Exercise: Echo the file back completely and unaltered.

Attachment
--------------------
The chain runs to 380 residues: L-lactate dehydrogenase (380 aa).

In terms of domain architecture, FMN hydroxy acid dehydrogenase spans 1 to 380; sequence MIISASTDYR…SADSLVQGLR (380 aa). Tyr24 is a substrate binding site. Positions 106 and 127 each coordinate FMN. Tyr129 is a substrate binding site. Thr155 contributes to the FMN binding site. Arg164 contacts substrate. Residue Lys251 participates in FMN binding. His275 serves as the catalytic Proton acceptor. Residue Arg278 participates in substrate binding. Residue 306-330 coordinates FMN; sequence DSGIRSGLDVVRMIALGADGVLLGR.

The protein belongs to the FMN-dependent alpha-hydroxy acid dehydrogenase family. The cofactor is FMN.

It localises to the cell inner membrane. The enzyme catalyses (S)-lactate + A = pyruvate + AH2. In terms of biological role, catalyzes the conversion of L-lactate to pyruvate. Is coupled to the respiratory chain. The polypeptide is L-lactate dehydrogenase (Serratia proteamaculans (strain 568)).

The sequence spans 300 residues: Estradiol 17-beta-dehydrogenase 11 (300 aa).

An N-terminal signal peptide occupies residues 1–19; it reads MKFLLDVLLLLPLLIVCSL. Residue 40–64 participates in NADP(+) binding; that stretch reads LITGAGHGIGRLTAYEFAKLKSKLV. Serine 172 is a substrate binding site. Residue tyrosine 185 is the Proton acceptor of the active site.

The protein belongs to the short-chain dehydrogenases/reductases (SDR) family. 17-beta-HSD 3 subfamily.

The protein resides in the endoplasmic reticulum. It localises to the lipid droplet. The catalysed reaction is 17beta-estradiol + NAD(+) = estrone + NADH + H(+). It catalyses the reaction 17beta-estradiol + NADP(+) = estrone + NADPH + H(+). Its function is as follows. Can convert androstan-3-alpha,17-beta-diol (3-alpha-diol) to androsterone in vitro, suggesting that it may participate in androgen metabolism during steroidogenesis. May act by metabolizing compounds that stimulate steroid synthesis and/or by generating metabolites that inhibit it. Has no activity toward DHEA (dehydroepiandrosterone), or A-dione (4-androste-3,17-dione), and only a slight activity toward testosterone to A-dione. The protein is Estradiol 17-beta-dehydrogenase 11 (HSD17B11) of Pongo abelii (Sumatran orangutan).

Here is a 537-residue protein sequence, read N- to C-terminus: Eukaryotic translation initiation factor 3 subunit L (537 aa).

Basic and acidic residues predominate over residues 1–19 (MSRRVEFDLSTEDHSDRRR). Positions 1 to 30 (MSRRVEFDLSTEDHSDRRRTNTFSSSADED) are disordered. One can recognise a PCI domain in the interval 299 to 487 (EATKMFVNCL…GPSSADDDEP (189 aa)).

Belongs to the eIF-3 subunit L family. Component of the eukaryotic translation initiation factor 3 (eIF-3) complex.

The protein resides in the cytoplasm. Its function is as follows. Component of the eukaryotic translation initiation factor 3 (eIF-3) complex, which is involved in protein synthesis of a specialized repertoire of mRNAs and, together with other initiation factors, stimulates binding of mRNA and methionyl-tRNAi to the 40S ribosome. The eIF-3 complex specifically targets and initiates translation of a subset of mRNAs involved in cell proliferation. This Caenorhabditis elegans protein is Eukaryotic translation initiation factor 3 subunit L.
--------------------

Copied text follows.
The chain runs to 380 residues: L-lactate dehydrogenase (380 aa).

In terms of domain architecture, FMN hydroxy acid dehydrogenase spans 1 to 380; sequence MIISASTDYR…SADSLVQGLR (380 aa). Tyr24 is a substrate binding site. Positions 106 and 127 each coordinate FMN. Tyr129 is a substrate binding site. Thr155 contributes to the FMN binding site. Arg164 contacts substrate. Residue Lys251 participates in FMN binding. His275 serves as the catalytic Proton acceptor. Residue Arg278 participates in substrate binding. Residue 306-330 coordinates FMN; sequence DSGIRSGLDVVRMIALGADGVLLGR.

The protein belongs to the FMN-dependent alpha-hydroxy acid dehydrogenase family. The cofactor is FMN.

It localises to the cell inner membrane. The enzyme catalyses (S)-lactate + A = pyruvate + AH2. In terms of biological role, catalyzes the conversion of L-lactate to pyruvate. Is coupled to the respiratory chain. The polypeptide is L-lactate dehydrogenase (Serratia proteamaculans (strain 568)).

The sequence spans 300 residues: Estradiol 17-beta-dehydrogenase 11 (300 aa).

An N-terminal signal peptide occupies residues 1–19; it reads MKFLLDVLLLLPLLIVCSL. Residue 40–64 participates in NADP(+) binding; that stretch reads LITGAGHGIGRLTAYEFAKLKSKLV. Serine 172 is a substrate binding site. Residue tyrosine 185 is the Proton acceptor of the active site.

The protein belongs to the short-chain dehydrogenases/reductases (SDR) family. 17-beta-HSD 3 subfamily.

The protein resides in the endoplasmic reticulum. It localises to the lipid droplet. The catalysed reaction is 17beta-estradiol + NAD(+) = estrone + NADH + H(+). It catalyses the reaction 17beta-estradiol + NADP(+) = estrone + NADPH + H(+). Its function is as follows. Can convert androstan-3-alpha,17-beta-diol (3-alpha-diol) to androsterone in vitro, suggesting that it may participate in androgen metabolism during steroidogenesis. May act by metabolizing compounds that stimulate steroid synthesis and/or by generating metabolites that inhibit it. Has no activity toward DHEA (dehydroepiandrosterone), or A-dione (4-androste-3,17-dione), and only a slight activity toward testosterone to A-dione. The protein is Estradiol 17-beta-dehydrogenase 11 (HSD17B11) of Pongo abelii (Sumatran orangutan).

Here is a 537-residue protein sequence, read N- to C-terminus: Eukaryotic translation initiation factor 3 subunit L (537 aa).

Basic and acidic residues predominate over residues 1–19 (MSRRVEFDLSTEDHSDRRR). Positions 1 to 30 (MSRRVEFDLSTEDHSDRRRTNTFSSSADED) are disordered. One can recognise a PCI domain in the interval 299 to 487 (EATKMFVNCL…GPSSADDDEP (189 aa)).

Belongs to the eIF-3 subunit L family. Component of the eukaryotic translation initiation factor 3 (eIF-3) complex.

The protein resides in the cytoplasm. Its function is as follows. Component of the eukaryotic translation initiation factor 3 (eIF-3) complex, which is involved in protein synthesis of a specialized repertoire of mRNAs and, together with other initiation factors, stimulates binding of mRNA and methionyl-tRNAi to the 40S ribosome. The eIF-3 complex specifically targets and initiates translation of a subset of mRNAs involved in cell proliferation. This Caenorhabditis elegans protein is Eukaryotic translation initiation factor 3 subunit L.